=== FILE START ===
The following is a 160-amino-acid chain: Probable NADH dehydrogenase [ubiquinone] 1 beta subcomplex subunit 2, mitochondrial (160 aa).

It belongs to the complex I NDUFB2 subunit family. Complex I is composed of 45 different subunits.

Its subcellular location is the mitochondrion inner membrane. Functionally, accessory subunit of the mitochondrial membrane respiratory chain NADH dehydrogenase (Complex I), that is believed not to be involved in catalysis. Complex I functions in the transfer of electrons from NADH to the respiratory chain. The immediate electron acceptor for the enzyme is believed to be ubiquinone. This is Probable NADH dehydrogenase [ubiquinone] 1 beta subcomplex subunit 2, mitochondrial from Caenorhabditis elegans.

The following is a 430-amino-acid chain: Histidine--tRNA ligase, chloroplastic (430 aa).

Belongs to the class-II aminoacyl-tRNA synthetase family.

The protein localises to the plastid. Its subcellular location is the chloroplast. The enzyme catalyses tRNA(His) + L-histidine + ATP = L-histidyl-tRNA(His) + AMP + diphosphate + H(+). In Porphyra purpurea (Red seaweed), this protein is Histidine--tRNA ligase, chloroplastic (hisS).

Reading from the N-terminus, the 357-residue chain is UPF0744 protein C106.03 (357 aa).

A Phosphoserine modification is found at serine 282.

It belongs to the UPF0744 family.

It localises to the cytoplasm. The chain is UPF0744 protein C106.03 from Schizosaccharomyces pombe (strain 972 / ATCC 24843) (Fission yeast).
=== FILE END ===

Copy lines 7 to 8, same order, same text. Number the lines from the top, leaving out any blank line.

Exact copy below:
Reading from the N-terminus, the 357-residue chain is UPF0744 protein C106.03 (357 aa).

A Phosphoserine modification is found at serine 282.